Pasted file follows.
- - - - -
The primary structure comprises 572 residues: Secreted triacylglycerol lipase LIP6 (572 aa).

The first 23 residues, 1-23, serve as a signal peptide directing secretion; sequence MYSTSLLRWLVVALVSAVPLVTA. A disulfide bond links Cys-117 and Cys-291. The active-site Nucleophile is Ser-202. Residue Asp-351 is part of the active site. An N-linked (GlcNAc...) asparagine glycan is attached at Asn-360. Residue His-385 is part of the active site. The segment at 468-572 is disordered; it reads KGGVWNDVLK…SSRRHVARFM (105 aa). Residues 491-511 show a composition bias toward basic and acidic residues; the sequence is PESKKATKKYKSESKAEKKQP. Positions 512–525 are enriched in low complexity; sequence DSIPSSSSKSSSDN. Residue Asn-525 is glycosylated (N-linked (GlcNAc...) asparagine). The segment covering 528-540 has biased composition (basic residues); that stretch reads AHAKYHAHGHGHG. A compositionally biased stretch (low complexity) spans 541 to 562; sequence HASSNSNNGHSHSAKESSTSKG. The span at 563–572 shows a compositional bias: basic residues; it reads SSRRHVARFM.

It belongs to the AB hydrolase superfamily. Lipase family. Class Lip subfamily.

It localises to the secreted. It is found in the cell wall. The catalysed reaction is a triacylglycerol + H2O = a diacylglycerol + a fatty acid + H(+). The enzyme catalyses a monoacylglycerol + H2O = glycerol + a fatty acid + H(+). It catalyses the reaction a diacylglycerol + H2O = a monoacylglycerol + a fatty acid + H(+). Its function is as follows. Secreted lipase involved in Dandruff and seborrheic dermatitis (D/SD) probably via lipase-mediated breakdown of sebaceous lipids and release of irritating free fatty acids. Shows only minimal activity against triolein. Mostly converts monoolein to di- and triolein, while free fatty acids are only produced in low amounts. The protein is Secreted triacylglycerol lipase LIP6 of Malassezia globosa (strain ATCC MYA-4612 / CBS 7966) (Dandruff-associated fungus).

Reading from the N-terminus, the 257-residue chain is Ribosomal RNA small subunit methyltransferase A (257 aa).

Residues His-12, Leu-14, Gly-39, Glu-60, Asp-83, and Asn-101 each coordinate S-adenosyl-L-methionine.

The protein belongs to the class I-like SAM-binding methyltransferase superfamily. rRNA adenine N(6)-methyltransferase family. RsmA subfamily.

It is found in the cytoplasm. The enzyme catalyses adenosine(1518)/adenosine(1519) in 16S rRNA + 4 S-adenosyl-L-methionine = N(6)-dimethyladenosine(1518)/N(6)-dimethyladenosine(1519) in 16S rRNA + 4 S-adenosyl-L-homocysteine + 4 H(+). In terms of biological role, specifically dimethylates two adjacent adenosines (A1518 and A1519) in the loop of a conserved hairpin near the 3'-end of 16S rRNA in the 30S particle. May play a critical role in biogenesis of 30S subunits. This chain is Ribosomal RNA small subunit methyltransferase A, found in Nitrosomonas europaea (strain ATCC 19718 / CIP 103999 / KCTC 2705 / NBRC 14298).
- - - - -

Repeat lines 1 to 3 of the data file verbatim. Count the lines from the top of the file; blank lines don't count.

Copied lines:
The primary structure comprises 572 residues: Secreted triacylglycerol lipase LIP6 (572 aa).

The first 23 residues, 1-23, serve as a signal peptide directing secretion; sequence MYSTSLLRWLVVALVSAVPLVTA. A disulfide bond links Cys-117 and Cys-291. The active-site Nucleophile is Ser-202. Residue Asp-351 is part of the active site. An N-linked (GlcNAc...) asparagine glycan is attached at Asn-360. Residue His-385 is part of the active site. The segment at 468-572 is disordered; it reads KGGVWNDVLK…SSRRHVARFM (105 aa). Residues 491-511 show a composition bias toward basic and acidic residues; the sequence is PESKKATKKYKSESKAEKKQP. Positions 512–525 are enriched in low complexity; sequence DSIPSSSSKSSSDN. Residue Asn-525 is glycosylated (N-linked (GlcNAc...) asparagine). The segment covering 528-540 has biased composition (basic residues); that stretch reads AHAKYHAHGHGHG. A compositionally biased stretch (low complexity) spans 541 to 562; sequence HASSNSNNGHSHSAKESSTSKG. The span at 563–572 shows a compositional bias: basic residues; it reads SSRRHVARFM.

It belongs to the AB hydrolase superfamily. Lipase family. Class Lip subfamily.